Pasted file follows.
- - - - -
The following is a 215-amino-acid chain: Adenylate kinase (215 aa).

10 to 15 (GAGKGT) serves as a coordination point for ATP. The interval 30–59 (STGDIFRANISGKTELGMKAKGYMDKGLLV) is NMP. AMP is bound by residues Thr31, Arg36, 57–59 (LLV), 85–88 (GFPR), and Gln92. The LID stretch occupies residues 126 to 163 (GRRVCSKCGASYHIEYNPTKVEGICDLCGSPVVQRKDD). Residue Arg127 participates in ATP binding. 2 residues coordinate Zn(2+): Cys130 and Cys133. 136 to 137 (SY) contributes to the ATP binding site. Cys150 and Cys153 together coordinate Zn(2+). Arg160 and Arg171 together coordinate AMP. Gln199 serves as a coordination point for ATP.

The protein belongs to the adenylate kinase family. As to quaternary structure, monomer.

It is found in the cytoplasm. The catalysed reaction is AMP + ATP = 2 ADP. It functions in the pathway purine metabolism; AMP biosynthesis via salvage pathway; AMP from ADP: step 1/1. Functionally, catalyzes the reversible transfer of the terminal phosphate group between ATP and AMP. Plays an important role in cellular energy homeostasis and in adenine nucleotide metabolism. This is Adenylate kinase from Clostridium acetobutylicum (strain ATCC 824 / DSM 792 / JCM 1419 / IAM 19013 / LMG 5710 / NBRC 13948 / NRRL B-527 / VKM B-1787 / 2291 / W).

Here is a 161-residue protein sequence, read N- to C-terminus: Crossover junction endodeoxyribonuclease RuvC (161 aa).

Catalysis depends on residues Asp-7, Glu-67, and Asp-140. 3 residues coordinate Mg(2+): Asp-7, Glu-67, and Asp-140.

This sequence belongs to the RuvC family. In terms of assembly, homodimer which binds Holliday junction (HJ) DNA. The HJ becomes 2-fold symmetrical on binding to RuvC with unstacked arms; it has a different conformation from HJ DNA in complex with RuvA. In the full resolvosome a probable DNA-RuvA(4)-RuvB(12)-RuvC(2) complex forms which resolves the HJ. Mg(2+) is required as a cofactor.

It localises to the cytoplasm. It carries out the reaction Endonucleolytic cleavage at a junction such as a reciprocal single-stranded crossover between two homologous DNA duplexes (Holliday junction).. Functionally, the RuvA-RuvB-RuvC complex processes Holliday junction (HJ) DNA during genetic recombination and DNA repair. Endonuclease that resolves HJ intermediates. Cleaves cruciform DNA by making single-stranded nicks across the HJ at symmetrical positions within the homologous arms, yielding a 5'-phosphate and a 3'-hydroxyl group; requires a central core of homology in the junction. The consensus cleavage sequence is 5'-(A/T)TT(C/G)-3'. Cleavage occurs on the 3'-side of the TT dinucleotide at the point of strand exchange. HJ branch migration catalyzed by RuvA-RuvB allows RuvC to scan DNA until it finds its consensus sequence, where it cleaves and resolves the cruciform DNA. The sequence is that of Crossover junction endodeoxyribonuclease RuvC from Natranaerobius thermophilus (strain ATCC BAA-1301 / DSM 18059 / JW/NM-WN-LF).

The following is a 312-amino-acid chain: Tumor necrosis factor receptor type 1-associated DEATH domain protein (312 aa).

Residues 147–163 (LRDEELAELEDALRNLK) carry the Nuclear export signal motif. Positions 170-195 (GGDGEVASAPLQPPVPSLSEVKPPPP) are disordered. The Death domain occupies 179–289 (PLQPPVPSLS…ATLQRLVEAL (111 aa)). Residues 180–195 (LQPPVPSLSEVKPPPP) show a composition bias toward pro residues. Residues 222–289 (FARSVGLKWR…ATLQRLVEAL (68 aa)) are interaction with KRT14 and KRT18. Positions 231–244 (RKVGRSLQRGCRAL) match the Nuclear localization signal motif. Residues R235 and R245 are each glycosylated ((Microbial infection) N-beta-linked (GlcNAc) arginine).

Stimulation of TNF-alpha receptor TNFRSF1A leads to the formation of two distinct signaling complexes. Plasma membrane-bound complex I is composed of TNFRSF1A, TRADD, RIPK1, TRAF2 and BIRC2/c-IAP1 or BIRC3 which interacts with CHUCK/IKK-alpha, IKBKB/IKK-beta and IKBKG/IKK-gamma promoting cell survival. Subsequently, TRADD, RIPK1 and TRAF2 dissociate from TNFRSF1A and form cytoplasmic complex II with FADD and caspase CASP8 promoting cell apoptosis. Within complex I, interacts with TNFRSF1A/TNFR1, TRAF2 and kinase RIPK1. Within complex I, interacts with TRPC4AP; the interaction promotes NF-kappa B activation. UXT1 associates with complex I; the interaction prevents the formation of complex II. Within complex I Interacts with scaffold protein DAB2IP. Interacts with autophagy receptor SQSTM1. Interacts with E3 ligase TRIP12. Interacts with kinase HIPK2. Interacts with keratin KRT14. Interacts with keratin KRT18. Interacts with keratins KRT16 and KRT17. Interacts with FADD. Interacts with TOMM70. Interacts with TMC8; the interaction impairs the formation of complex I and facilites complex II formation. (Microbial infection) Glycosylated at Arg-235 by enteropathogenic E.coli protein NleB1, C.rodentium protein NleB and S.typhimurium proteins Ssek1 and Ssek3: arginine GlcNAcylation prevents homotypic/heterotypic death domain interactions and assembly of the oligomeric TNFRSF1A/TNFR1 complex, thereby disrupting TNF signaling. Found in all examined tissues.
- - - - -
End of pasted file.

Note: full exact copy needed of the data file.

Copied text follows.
The following is a 215-amino-acid chain: Adenylate kinase (215 aa).

10 to 15 (GAGKGT) serves as a coordination point for ATP. The interval 30–59 (STGDIFRANISGKTELGMKAKGYMDKGLLV) is NMP. AMP is bound by residues Thr31, Arg36, 57–59 (LLV), 85–88 (GFPR), and Gln92. The LID stretch occupies residues 126 to 163 (GRRVCSKCGASYHIEYNPTKVEGICDLCGSPVVQRKDD). Residue Arg127 participates in ATP binding. 2 residues coordinate Zn(2+): Cys130 and Cys133. 136 to 137 (SY) contributes to the ATP binding site. Cys150 and Cys153 together coordinate Zn(2+). Arg160 and Arg171 together coordinate AMP. Gln199 serves as a coordination point for ATP.

The protein belongs to the adenylate kinase family. As to quaternary structure, monomer.

It is found in the cytoplasm. The catalysed reaction is AMP + ATP = 2 ADP. It functions in the pathway purine metabolism; AMP biosynthesis via salvage pathway; AMP from ADP: step 1/1. Functionally, catalyzes the reversible transfer of the terminal phosphate group between ATP and AMP. Plays an important role in cellular energy homeostasis and in adenine nucleotide metabolism. This is Adenylate kinase from Clostridium acetobutylicum (strain ATCC 824 / DSM 792 / JCM 1419 / IAM 19013 / LMG 5710 / NBRC 13948 / NRRL B-527 / VKM B-1787 / 2291 / W).

Here is a 161-residue protein sequence, read N- to C-terminus: Crossover junction endodeoxyribonuclease RuvC (161 aa).

Catalysis depends on residues Asp-7, Glu-67, and Asp-140. 3 residues coordinate Mg(2+): Asp-7, Glu-67, and Asp-140.

This sequence belongs to the RuvC family. In terms of assembly, homodimer which binds Holliday junction (HJ) DNA. The HJ becomes 2-fold symmetrical on binding to RuvC with unstacked arms; it has a different conformation from HJ DNA in complex with RuvA. In the full resolvosome a probable DNA-RuvA(4)-RuvB(12)-RuvC(2) complex forms which resolves the HJ. Mg(2+) is required as a cofactor.

It localises to the cytoplasm. It carries out the reaction Endonucleolytic cleavage at a junction such as a reciprocal single-stranded crossover between two homologous DNA duplexes (Holliday junction).. Functionally, the RuvA-RuvB-RuvC complex processes Holliday junction (HJ) DNA during genetic recombination and DNA repair. Endonuclease that resolves HJ intermediates. Cleaves cruciform DNA by making single-stranded nicks across the HJ at symmetrical positions within the homologous arms, yielding a 5'-phosphate and a 3'-hydroxyl group; requires a central core of homology in the junction. The consensus cleavage sequence is 5'-(A/T)TT(C/G)-3'. Cleavage occurs on the 3'-side of the TT dinucleotide at the point of strand exchange. HJ branch migration catalyzed by RuvA-RuvB allows RuvC to scan DNA until it finds its consensus sequence, where it cleaves and resolves the cruciform DNA. The sequence is that of Crossover junction endodeoxyribonuclease RuvC from Natranaerobius thermophilus (strain ATCC BAA-1301 / DSM 18059 / JW/NM-WN-LF).

The following is a 312-amino-acid chain: Tumor necrosis factor receptor type 1-associated DEATH domain protein (312 aa).

Residues 147–163 (LRDEELAELEDALRNLK) carry the Nuclear export signal motif. Positions 170-195 (GGDGEVASAPLQPPVPSLSEVKPPPP) are disordered. The Death domain occupies 179–289 (PLQPPVPSLS…ATLQRLVEAL (111 aa)). Residues 180–195 (LQPPVPSLSEVKPPPP) show a composition bias toward pro residues. Residues 222–289 (FARSVGLKWR…ATLQRLVEAL (68 aa)) are interaction with KRT14 and KRT18. Positions 231–244 (RKVGRSLQRGCRAL) match the Nuclear localization signal motif. Residues R235 and R245 are each glycosylated ((Microbial infection) N-beta-linked (GlcNAc) arginine).

Stimulation of TNF-alpha receptor TNFRSF1A leads to the formation of two distinct signaling complexes. Plasma membrane-bound complex I is composed of TNFRSF1A, TRADD, RIPK1, TRAF2 and BIRC2/c-IAP1 or BIRC3 which interacts with CHUCK/IKK-alpha, IKBKB/IKK-beta and IKBKG/IKK-gamma promoting cell survival. Subsequently, TRADD, RIPK1 and TRAF2 dissociate from TNFRSF1A and form cytoplasmic complex II with FADD and caspase CASP8 promoting cell apoptosis. Within complex I, interacts with TNFRSF1A/TNFR1, TRAF2 and kinase RIPK1. Within complex I, interacts with TRPC4AP; the interaction promotes NF-kappa B activation. UXT1 associates with complex I; the interaction prevents the formation of complex II. Within complex I Interacts with scaffold protein DAB2IP. Interacts with autophagy receptor SQSTM1. Interacts with E3 ligase TRIP12. Interacts with kinase HIPK2. Interacts with keratin KRT14. Interacts with keratin KRT18. Interacts with keratins KRT16 and KRT17. Interacts with FADD. Interacts with TOMM70. Interacts with TMC8; the interaction impairs the formation of complex I and facilites complex II formation. (Microbial infection) Glycosylated at Arg-235 by enteropathogenic E.coli protein NleB1, C.rodentium protein NleB and S.typhimurium proteins Ssek1 and Ssek3: arginine GlcNAcylation prevents homotypic/heterotypic death domain interactions and assembly of the oligomeric TNFRSF1A/TNFR1 complex, thereby disrupting TNF signaling. Found in all examined tissues.